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Discussion Starter · #1 ·
I have been considering fencing a large area of woods and scrub area for our goats. However, I'm concerned about toxic plants in there that I can't identify. It's all natural growth, nothing has been planted there. A lot of weeds and bushes. How do I go about making sure the plants are ok for the g
 

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Check poisonous plants lists and see if you have any. That's what I had to do. Some plants I had to look up because I didn't know what they were...good thing I did, cuz I discovered I had some growing on my property. Here's a good list: http://fiascofarm.com/goats/poisonousplants.htm
 

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Maybe I am miss reading things but if you don't know the name of the plant how do you find out if its bad for the goats. I got a lot of bushes around my property that I have no idea what they are so how do I look them up.
 

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Yes, my issue is that I don't know what they are and have been unable to identify them. What reference did you use to look them up?
 

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I did it two ways. First, I took a picture of the plant/bush/tree in question, then posted it on a forum for plant identification, to get an exact i.d. Then I looked to see if it is listed on the toxic plant list.

The other way is when I didn't get a response to the plant i.d. request, I started doing a google search on the plants that are toxic. Clicked on google images, and compared.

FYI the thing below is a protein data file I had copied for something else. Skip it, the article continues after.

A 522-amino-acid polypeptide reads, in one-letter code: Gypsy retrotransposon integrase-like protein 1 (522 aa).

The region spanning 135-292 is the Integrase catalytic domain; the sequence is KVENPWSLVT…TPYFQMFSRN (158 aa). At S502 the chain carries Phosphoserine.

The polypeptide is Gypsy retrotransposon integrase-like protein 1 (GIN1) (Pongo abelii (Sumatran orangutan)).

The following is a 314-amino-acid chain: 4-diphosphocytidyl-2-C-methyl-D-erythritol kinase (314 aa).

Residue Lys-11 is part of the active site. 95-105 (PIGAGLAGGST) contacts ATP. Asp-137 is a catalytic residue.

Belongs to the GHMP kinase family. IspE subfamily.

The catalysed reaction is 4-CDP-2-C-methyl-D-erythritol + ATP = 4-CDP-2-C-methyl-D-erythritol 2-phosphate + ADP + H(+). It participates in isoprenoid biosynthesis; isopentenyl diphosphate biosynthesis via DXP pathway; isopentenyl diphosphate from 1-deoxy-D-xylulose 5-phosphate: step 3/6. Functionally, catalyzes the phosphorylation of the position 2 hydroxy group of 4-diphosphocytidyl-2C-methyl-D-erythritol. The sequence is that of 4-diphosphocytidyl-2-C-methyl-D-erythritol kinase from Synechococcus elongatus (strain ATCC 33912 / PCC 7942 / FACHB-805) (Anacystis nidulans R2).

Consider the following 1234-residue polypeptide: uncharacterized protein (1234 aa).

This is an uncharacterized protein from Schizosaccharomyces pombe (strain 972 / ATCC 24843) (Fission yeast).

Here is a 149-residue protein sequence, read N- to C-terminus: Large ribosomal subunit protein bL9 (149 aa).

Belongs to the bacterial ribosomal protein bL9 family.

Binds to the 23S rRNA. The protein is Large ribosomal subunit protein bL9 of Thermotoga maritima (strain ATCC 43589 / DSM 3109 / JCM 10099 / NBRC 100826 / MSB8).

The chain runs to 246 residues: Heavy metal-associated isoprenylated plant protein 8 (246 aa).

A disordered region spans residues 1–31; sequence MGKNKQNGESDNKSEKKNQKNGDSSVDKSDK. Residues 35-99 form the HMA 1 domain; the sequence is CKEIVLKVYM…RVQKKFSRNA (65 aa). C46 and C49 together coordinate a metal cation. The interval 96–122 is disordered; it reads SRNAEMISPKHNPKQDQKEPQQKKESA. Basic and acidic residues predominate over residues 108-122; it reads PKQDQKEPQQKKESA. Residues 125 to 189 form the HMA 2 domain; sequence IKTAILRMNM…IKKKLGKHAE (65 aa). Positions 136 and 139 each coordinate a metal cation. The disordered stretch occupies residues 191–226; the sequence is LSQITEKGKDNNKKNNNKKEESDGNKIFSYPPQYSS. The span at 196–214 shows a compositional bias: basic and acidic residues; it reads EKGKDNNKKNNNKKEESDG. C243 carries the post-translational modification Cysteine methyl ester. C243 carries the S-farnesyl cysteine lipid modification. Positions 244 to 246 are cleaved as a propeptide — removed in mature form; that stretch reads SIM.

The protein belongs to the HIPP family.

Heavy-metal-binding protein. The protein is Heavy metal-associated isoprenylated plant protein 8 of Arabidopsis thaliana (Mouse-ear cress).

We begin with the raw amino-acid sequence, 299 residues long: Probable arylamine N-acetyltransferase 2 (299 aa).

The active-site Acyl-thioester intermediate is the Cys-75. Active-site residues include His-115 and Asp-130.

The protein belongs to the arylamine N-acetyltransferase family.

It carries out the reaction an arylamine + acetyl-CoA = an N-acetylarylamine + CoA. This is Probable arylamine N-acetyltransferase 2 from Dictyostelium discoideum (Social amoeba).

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Ok, gimme a few and I'm sure I'll have an answer :) EDIT to ask...what state and/or plant hardiness zone do you live in? That helps narrow it down to what plant species are in your area
 

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I did get confirmation that it is a type of Dogwood. Here is the reply I got when I posted on the forum:

"One of the shrubby dogwoods with a lot of leaf spot!

Cornus sp. - one like Cornus racemosa or Cornus amomum. You can narrow it down when you see what color those green fruit turn (white, or blue).

All of them are good insect attractors to the blooms, and high wildlife value for the fruits. Each is a host plant for one or another of the caterpillars which transmogrify into fluttering fauna - and yet they still offer decent ranges of fall color and stand up to all the vagaries of weather we get here in the eastern US."
 

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From what I've researched, you have 4 species of Dogwood in our state. Here's a reference (that may help in the future...lists native trees and shrubs in your state http://extension.unh.edu/resources/files/Resource000427_Rep449.pdf) They are as follows:

1: Cornus florida (flowering dogwood)
2: Cornus racemosa (northern swamp dogwood, gray dogwood or panicle dogwood)
3: Cornus sericea (red osier dogwood)
4: Cornus amomum (Silky Dogwood)

Regardless of which one, Dogwood is ok for goats. Mine eat dogwood all the time here...we have #1, Flowering dogwood. Your best bet to pinpoint the species is to wait and see what color those green berries turn, and see what the flowers look like.
 
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